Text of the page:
China’s replica is scheduled to be finished by the end of this year and opened to the public in 2019.

In recalling the circumstances of the sinking of the RMS Titanic, the catastrophe occurred on the night of 14 April through to the morning of 15 April 1912 in the North Atlantic Ocean, four days into the ship's maiden voyage from Southampton to New York City. The largest passenger liner in service at the time, Titanic had an estimated 2,224 people on board when she struck an iceberg. Her sinking resulted in the deaths of more than 1,500 people, which made it one of the deadliest peacetime maritime disasters in history.

Titanic received six warnings of sea ice on 14 April but was travelling near her maximum speed when her lookouts sighted the iceberg. Unable to turn quickly enough, the ship suffered a glancing blow that buckled her starboard side and opened five of her sixteen compartments to the sea. Titanic had been designed to stay afloat with four of her forward compartments flooded but no more, and the crew soon realized that the ship would sink. They used distress flares and radio (wireless) messages to attract help as the passengers were put into lifeboats.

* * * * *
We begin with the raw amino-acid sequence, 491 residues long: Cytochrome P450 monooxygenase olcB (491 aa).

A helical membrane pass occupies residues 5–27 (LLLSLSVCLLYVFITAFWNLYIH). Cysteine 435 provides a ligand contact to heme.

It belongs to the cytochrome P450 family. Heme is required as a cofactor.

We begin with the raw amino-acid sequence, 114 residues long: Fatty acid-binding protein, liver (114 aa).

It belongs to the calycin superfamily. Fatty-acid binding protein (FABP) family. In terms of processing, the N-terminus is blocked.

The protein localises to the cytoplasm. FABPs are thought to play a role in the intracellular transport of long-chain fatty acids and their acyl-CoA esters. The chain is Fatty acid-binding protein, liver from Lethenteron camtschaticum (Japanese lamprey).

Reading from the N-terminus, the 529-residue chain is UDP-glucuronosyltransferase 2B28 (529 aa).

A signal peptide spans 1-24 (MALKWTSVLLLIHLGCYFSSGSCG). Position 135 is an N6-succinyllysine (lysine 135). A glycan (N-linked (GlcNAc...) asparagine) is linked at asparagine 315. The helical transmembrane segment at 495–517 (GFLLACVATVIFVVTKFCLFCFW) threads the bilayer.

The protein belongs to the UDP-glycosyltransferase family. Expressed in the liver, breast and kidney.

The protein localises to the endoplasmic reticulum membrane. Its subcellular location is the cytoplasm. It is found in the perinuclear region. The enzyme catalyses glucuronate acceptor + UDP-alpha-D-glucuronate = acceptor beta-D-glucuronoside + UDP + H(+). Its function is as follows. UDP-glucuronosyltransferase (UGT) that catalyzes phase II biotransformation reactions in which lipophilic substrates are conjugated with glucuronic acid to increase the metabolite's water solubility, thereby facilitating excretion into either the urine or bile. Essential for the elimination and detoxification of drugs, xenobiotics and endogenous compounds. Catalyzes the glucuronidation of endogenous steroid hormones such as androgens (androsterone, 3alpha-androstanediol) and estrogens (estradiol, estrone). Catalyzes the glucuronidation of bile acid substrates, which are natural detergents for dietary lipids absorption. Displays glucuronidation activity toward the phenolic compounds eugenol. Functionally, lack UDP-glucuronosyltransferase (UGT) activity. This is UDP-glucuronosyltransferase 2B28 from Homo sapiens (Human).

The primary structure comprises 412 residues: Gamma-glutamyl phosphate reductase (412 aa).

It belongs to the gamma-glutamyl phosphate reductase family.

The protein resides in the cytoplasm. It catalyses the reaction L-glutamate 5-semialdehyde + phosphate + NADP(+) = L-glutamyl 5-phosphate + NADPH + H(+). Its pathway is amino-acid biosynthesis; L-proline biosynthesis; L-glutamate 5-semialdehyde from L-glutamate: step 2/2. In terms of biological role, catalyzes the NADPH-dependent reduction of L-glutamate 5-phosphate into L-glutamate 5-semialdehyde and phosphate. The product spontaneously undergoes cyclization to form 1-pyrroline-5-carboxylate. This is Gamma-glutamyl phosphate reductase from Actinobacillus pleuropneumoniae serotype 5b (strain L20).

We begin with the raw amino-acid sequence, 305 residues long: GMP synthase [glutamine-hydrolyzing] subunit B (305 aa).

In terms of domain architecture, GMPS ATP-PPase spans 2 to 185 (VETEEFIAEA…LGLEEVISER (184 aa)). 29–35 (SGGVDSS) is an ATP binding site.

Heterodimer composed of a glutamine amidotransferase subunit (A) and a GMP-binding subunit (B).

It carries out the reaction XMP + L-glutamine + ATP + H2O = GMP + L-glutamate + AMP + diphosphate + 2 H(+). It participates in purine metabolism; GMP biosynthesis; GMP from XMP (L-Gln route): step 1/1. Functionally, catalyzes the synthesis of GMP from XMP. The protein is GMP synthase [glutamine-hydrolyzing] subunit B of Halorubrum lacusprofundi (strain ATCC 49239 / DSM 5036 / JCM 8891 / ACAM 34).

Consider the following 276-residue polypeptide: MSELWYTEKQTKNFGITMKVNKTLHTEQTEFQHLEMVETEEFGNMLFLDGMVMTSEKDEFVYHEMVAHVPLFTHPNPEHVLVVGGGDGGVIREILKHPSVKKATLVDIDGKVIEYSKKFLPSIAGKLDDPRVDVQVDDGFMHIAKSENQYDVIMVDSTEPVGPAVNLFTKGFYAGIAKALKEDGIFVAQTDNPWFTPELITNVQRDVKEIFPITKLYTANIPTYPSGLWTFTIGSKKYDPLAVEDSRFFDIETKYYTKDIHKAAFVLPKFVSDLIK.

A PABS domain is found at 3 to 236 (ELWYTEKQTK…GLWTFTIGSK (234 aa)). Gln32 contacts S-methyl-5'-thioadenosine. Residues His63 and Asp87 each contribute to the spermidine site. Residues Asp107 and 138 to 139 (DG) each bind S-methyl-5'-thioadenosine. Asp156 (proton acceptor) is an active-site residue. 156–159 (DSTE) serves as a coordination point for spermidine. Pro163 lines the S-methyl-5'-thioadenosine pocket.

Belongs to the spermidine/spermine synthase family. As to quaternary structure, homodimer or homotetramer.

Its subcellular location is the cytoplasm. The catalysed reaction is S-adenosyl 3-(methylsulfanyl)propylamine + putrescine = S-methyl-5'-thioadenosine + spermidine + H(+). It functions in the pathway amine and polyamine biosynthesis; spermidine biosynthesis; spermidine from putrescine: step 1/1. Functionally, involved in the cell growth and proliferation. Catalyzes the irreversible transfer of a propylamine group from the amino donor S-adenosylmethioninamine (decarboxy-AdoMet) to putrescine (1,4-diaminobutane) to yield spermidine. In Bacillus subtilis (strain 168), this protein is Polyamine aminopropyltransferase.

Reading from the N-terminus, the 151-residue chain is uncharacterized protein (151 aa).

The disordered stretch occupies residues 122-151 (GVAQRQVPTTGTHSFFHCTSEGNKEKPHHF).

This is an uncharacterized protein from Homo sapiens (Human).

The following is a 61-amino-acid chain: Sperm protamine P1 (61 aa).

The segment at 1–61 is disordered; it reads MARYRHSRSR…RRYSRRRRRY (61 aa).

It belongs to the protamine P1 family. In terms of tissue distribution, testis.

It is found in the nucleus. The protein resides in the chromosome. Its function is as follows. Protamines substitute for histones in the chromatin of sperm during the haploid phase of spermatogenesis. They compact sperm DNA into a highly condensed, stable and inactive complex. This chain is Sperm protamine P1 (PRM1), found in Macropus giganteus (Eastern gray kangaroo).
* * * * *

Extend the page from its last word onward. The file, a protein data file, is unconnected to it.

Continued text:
In accordance with existing practice, Titanic's lifeboat system was designed to ferry passengers to nearby rescue vessels, not to hold everyone on board simultaneously; therefore with the ship sinking rapidly and help still hours away, there was no safe refuge for many of the passengers and crew. Compounding this, poor management of the evacuation meant many boats were launched before they were completely full.

When Titanic sank, over a thousand passengers and crew were still on board. Almost all those who jumped or fell into the water either drowned or died within minutes due to the effects of cold water immersion.

RMS Carpathia arrived on the scene about an hour and a half after the sinking and rescued the last of the survivors by 09:15 on 15 April, some nine and a half hours after the collision. The disaster caused widespread outrage over the lack of lifeboats, lax regulations, and the unequal treatment of the three passenger classes during the evacuation. Subsequent inquiries recommended sweeping changes to maritime regulations, leading to the establishment in 1914 of the International Convention for the Safety of Life at Sea (SOLAS), which still governs maritime safety today.